by Doug Howlett - Monday, August 22, 2011
From the hot gunning dove action in central Texas to large Southern social shoots complete with a post hunt cookout, one thing remains the same in nearly every dove hunt: The birds always seem to key on the same general terrain features. And while being relegated to a midfield “guess this looks OK” spot beneath an unrelenting sun can still produce when guns are blazing from all points on the compass, you should always strive to stack the deck in your favor. After all, few things can be more frustrating than watching birds continue to hum by just out of range, only to watch the guy a mere 50 yards away warp his barrel from so much heated shooting.
Whether hunting as part of a large party or hitting a field alone, here’s what you need to look for when choosing a spot from which to shoot and how to manage that spot for maximum success.
Driving past an old farm my brother and I used to hunt as boys, he and I were both quietly eyeing the flutter of doves just above the tasseled acres of corn when we simultaneously blurted out, “Remember that old tree?” In the center of the field, before finally succumbing to the elements, a wide-branched dead oak had stood like a skeleton against the sky. It was hands down the most reliable dove-killing spot I’ve ever hunted. Regardless of whether the field was planted in peanuts, soybean or corn, doves would fly in from every direction to light in the open limbs to check below for danger before pitching to the ground to feed. With any luck, they would never get that far, their slowing flight as they prepared to land making them a little easier to hit. If you missed them coming in, you could pick them back up as they dove toward the ground. When corn was on the ground, the action was absolutely insane.
Doves prefer to catch a good, safe view of the ground from on high before going to feed. Aside from lone trees, power lines, power poles, windmills, water towers and even pump jacks serve as great dove-drawing magnets when set alone in the middle of fields littered with waste grains, grit or scattered puddles or ponds for drinking. Position yourself in the shadow of the tree or perch. This serves three purposes: It keeps you hidden, keeps the sun out of your eyes when shooting and will also help you stay cooler. Just remember to look behind you as well as out front because when you are in the center of an open area, birds can approach from any direction.
Barring the absence of a midfield perch (or getting beat to the spot by another hunter), I usually look for a point of woods jutting into an open field. It’s my belief that birds, like deer and people, use landmarks to precisely navigate where they want to go in a particular setting. A point jutting from an otherwise unbroken line of trees delineating the woods edge from that of the field provides one more of those key landmarks doves will use to determine where they will go in flight to feed.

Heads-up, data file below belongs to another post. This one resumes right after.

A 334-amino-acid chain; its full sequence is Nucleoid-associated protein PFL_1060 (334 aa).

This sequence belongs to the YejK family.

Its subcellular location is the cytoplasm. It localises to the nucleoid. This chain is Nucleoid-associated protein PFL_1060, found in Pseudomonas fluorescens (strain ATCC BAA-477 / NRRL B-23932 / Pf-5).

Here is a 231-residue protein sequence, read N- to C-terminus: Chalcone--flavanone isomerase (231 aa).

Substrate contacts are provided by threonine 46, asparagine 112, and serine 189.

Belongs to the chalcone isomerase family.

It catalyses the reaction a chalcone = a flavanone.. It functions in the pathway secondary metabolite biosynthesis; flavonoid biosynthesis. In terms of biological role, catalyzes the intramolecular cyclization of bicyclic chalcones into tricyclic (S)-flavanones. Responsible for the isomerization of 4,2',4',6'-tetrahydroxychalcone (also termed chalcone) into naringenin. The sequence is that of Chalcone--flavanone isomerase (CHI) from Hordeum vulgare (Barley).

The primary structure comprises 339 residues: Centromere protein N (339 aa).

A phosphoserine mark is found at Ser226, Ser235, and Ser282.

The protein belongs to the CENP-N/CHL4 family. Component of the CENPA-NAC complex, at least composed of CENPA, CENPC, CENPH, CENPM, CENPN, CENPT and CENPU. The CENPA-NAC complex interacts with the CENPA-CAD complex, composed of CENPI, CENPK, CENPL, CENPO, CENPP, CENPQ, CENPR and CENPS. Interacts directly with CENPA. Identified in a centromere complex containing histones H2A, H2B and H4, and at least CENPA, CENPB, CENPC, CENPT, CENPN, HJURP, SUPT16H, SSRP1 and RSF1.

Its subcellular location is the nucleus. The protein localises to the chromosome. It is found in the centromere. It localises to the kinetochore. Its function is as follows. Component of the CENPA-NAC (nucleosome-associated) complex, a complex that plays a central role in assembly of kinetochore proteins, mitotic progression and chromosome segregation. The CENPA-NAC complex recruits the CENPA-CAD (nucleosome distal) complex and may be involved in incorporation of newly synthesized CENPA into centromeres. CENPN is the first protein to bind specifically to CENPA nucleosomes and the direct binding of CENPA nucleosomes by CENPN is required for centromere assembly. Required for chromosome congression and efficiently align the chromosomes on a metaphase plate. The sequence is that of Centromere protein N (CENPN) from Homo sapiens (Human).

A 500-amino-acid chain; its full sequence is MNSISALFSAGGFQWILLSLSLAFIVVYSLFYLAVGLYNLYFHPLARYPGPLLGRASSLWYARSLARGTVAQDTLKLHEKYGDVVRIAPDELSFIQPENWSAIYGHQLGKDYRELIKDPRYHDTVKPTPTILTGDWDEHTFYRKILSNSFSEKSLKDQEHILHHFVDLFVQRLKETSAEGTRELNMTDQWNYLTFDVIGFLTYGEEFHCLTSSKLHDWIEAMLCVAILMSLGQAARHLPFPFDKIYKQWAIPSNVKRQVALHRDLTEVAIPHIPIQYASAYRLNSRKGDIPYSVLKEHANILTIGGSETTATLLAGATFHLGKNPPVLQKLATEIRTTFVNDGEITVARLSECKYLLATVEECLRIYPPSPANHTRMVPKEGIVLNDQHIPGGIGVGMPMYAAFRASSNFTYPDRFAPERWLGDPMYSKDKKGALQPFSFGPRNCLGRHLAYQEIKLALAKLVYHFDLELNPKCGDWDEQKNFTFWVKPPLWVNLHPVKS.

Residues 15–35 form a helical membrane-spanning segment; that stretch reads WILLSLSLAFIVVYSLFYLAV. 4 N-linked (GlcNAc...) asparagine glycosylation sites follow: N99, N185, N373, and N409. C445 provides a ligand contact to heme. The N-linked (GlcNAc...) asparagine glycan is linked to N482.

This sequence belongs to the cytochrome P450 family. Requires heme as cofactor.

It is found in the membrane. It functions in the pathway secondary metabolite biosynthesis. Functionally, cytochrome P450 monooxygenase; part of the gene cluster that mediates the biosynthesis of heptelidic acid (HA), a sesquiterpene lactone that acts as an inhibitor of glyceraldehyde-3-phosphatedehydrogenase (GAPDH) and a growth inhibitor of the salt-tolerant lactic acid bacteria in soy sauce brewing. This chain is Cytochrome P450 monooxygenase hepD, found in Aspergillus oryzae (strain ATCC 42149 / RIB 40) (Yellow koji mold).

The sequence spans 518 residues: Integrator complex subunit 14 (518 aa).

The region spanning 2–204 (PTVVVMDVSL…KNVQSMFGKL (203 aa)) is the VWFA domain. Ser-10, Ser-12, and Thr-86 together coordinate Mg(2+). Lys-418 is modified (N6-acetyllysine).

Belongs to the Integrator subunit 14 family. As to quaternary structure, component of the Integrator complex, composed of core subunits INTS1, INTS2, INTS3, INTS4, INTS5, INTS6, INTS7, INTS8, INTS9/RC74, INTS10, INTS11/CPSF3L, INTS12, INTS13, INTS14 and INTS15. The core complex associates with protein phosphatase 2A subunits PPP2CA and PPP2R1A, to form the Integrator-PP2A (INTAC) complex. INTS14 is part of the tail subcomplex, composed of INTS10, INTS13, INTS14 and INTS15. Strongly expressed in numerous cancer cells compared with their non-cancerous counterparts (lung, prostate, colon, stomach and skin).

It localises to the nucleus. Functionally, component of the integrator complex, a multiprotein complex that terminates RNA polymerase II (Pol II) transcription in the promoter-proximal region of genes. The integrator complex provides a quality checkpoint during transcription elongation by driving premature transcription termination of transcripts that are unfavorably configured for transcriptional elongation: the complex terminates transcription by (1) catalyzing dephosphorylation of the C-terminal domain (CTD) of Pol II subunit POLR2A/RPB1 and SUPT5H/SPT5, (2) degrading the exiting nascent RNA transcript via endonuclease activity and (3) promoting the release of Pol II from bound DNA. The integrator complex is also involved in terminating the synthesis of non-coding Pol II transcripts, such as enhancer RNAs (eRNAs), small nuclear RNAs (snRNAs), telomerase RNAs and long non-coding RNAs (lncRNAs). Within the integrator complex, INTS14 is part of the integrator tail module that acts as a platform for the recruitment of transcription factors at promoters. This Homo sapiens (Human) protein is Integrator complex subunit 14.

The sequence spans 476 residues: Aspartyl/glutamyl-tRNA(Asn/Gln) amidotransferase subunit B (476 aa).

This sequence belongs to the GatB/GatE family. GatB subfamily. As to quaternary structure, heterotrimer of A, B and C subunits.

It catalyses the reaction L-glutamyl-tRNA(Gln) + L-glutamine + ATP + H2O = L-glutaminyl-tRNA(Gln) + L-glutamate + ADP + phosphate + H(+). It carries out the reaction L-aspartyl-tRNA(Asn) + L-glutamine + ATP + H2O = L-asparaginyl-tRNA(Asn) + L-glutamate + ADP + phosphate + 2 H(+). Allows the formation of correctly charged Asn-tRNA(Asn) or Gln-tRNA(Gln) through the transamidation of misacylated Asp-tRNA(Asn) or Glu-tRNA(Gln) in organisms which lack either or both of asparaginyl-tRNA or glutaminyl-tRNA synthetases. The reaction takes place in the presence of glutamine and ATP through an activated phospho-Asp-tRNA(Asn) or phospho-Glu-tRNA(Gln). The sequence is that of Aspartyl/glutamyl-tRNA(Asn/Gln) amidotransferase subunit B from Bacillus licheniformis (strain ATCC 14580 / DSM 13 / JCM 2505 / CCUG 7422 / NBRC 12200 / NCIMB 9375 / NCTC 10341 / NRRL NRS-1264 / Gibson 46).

I have watched as doves rocketing just above the trees came out right over the point, as it provided more safe cover to them, before pitching into a field. For crossing birds, the point provides the hunter with cover while also putting him farther out into the center of a field than if he remained back along the more distant edge. Remember, with shotguns, any position that can put you just 10- to 15-yards closer to the majority of your targets’ flight patterns means not only more shot opportunities, but more realistic chances of hitting the daily limit.
A small hill, hump or rise in the middle of a field provides yet another landmark or point by which dove will navigate in flight. Since you don’t want to silhouette yourself against the sky, be sure to hunker down in tall grass, brush or standing crops. If the hill or mound is steep enough in its rise, you may be able to crouch along the side of it, using the ground to break your outline. In an extreme open spot, you may even want to try a layout blind such as the ones used by goose hunters. Doing the latter, however, could create some tricky shots, given the fast flying and maneuverability of doves. If you aren’t practiced at shooting from odd angles, stick with good camo and an ability to sit still until you have to shoot.
Besides serving as a directional draw for the pitching birds, a rise also closes some of the altitude between the ground-bound hunter and high-flying targets.
Gaps in the tree line along a field edge created by the absence of tall trees, a small clearing, a timbered area, a cleared ditch bank or even a gas line or power right-of-way serve virtually the same function as the extended cover of a point of woods jutting into the open; it provides more security to doves as they approach a field. Like timber-high wood ducks whistling in from their morning roosts, doves will drop down along these aerial highways of cover created by the surrounding taller trees and will follow them right out into the open of the field where hopefully you will be waiting.
A hunter will typically need to be quick to the gun in these spots, however, as the majority of shots will be as the birds suddenly appear from just above the shorter cover or edge of the forest, heading into the open, not the other way. The hunter should still get his share of crossing shots as doves fly down the field as well, providing another avenue for shooting opportunities.
Being in the right spot on a dove field still takes a lot of luck as both shooting pressure, concentrations of food and even weather can affect how the birds fly on any given day, but by strategically positioning yourself in locations where doves are more apt to fly, you can do a lot to put the balance of luck in your favor.
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